Growing at a very rapid pace. Where it is now is very much different than five years ago and certainly 10 years ago. First of all, when you ook at different cities and locations and whatnot and the startup culture there, one of the key pieces is talent. Obviously, we have Georgia Tech, a lot of the major universities right around here, which is definitely helpful. The culture is a major piece and as we see exits of larger, graduated startups, a lot of those entrepreneurs either end up going back into the startup ecosystem or participating from an angel perspective, so there’s a lot of angel and early-stage investment available for startups now in Atlanta.
A major area that we’re going to be finding at Engage is really providing some of the early-stage capital that’s needed for these entrepreneurs before they get to viable financial measures that a little bit more of a traditional investor is going to feel comfortable with. The stereotype has been typically that investors in the Southeast will be looking for your more standard financials and having already been at certain revenue marks before they’re going to invest. So we can really play in that early stage. It’s an exciting time for Atlanta and where it is from a growth perspective.
Q: What could be done to make the Atlanta startup scene better?
You don’t want to just try to copy something else that exists. [Silicon] Valley has a very unique history and kind of background. From a competition standpoint, you can’t compete from a capital perspective and availability of capital. New York has other specialties. The way I look at it is you step back and look at what is really unique and special about the region. We have a lot of these kind of other pieces—the amount of Fortune 500, 1000 companies and fintech companies that are in Atlanta, that hotspot in conjunction with the fact that these companies have displayed a willingness and a want to work with early-stage companies. To me, that’s something that’s very unique and special about Atlanta that other locations do not have.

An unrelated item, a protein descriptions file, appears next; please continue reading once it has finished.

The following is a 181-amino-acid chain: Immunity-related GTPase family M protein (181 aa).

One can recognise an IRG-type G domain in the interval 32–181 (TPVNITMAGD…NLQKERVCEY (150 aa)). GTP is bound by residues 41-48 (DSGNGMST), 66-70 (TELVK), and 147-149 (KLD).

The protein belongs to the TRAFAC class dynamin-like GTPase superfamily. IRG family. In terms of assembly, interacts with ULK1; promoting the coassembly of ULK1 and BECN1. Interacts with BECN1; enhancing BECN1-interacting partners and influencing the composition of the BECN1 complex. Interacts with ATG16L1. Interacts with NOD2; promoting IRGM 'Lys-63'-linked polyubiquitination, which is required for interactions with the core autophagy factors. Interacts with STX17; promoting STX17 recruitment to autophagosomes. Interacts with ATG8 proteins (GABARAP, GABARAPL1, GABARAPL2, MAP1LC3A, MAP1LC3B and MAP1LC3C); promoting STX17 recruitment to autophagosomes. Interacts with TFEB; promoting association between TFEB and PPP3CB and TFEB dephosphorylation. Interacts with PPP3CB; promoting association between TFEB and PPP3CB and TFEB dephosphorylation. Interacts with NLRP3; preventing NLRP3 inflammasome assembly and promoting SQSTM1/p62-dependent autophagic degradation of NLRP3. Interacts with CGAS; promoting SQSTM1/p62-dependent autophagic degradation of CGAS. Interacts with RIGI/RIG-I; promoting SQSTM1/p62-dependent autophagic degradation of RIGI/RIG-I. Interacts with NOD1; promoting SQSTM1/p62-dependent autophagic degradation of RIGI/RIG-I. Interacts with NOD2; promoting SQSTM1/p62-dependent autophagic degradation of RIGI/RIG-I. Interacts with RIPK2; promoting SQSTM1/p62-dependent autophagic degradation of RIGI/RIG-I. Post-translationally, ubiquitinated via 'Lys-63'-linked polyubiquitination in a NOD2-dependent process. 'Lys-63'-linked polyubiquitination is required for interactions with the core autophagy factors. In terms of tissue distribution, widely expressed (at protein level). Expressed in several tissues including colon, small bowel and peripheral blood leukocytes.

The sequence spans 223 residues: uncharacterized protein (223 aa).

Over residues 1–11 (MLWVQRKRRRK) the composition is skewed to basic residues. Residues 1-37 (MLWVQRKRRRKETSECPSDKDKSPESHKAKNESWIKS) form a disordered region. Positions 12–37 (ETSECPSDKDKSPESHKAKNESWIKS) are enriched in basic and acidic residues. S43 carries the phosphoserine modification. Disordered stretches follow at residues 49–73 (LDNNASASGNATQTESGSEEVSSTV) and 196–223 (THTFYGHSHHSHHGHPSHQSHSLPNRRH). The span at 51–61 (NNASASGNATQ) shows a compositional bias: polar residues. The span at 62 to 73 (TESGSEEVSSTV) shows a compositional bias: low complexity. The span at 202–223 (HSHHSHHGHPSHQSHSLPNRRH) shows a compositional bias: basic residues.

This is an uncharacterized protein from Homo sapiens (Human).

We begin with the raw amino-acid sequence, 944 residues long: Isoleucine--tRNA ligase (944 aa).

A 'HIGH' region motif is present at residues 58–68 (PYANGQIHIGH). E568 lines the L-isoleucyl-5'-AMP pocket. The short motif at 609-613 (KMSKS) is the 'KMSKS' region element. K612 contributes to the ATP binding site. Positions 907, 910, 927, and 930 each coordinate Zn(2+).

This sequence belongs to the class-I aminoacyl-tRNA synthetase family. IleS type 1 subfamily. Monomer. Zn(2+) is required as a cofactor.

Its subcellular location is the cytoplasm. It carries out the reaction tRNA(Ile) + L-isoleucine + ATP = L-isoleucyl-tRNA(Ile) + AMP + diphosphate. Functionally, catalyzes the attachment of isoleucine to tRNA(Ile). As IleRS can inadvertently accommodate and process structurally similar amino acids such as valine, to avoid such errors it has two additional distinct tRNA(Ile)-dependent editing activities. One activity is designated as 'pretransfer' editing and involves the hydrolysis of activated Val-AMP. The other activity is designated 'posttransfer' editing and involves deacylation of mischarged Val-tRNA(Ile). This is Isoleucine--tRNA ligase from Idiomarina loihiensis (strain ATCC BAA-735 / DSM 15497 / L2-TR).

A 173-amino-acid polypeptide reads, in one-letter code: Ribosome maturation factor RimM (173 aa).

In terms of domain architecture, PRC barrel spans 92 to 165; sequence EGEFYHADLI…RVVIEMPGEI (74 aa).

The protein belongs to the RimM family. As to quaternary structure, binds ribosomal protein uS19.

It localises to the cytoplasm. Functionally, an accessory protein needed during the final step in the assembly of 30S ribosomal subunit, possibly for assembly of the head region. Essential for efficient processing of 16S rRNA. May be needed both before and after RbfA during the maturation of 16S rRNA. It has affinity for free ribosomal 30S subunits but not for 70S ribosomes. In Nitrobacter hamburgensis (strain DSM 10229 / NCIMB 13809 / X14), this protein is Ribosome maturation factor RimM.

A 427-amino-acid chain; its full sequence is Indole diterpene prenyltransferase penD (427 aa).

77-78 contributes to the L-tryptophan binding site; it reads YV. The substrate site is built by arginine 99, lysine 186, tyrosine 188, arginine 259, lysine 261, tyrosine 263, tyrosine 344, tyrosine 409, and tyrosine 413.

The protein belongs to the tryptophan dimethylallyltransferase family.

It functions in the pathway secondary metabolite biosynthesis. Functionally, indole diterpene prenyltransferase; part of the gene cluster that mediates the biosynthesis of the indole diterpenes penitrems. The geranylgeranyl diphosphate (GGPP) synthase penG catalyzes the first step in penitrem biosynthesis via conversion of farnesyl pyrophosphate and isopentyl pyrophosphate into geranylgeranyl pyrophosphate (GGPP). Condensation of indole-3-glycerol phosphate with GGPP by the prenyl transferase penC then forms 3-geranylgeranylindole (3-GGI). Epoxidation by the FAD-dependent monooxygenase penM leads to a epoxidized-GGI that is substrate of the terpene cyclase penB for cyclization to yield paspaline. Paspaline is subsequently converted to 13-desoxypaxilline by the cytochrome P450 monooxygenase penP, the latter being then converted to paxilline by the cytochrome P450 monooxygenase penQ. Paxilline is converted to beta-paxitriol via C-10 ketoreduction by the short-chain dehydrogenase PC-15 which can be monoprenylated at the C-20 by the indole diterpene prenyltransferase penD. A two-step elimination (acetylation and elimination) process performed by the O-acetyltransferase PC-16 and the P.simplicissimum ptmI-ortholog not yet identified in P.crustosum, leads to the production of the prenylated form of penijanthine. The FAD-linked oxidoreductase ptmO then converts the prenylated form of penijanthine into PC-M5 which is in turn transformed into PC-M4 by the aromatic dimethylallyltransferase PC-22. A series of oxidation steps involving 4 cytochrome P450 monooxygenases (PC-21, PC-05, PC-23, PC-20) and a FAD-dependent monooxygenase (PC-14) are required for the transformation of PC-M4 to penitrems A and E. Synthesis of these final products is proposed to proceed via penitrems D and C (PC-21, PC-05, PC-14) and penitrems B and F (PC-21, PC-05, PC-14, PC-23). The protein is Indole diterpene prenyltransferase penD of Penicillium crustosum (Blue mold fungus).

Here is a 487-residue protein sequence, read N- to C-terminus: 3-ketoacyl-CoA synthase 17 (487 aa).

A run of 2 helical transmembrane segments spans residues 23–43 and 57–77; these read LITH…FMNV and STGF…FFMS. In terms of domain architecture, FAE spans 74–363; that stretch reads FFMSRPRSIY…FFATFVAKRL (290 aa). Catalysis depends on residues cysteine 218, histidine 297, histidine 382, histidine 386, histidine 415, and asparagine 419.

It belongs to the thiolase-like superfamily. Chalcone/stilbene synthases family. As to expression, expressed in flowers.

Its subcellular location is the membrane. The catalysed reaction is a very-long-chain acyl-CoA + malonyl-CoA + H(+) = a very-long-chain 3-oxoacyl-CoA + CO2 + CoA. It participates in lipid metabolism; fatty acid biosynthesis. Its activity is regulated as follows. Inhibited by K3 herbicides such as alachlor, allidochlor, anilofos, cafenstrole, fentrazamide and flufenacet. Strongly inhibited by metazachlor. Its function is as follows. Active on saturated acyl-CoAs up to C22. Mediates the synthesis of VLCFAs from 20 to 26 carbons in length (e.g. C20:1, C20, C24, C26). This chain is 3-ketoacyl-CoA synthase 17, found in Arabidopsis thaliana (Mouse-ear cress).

I think there’s an opportunity to brand Atlanta as the place to come for access distribution and everything that comes along with what you think of when you think of a Fortune 500 company.
Q: How did you arrive in Atlanta?
After Stratos was acquired, my wife and I were looking at where we wanted to be living next. It was between New York, the Bay Area and Atlanta. We have a lot of family and friends in Atlanta, but the thing that really attracted me is while my network wasn’t there, it was what I would call a rapidly growing market. It was something where I could have an impact and really be a part of something that’s up and coming. So we moved down to Atlanta.
Q: How does your career experience help you lead Engage Ventures?
I’ve recently been through it, is one easy way to say it. I’ve gone through raising venture capital… and growing a team and what it looks like from starting from a few people and scaling up to 40, 50 people. What does that look like? What are the problems you run into? One thing that I end up saying a lot [is that] building a brand—and not just a local market or a regional brand but building a national and a worldwide brand—always just really excites me. That’s what I’m here to do with Engage is really establish Engage as a worldwide brand. We’re bringing in startups and companies from anywhere in the country or even the world, for that matter, to engage with companies right here in Atlanta where we can help.